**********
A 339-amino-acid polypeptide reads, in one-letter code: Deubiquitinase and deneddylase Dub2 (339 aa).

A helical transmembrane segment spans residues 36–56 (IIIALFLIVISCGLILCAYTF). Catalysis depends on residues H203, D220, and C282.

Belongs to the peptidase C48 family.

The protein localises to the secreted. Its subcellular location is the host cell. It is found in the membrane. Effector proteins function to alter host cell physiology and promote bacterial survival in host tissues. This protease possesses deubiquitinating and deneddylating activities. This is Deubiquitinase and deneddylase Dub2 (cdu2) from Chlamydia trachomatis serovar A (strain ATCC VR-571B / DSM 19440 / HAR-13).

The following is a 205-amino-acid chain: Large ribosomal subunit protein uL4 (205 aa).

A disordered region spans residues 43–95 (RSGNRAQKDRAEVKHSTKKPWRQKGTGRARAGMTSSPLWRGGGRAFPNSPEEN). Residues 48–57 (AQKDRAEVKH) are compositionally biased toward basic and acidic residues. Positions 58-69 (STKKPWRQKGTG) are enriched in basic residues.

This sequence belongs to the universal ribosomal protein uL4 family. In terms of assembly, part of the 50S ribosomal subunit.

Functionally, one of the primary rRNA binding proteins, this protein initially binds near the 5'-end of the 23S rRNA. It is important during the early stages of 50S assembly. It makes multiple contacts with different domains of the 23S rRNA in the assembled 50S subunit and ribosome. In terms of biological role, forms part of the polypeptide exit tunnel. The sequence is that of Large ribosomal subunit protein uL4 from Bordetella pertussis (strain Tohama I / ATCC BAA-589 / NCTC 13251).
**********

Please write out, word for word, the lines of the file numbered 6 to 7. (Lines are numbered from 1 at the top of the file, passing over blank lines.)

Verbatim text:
A disordered region spans residues 43–95 (RSGNRAQKDRAEVKHSTKKPWRQKGTGRARAGMTSSPLWRGGGRAFPNSPEEN). Residues 48–57 (AQKDRAEVKH) are compositionally biased toward basic and acidic residues. Positions 58-69 (STKKPWRQKGTG) are enriched in basic residues.

This sequence belongs to the universal ribosomal protein uL4 family. In terms of assembly, part of the 50S ribosomal subunit.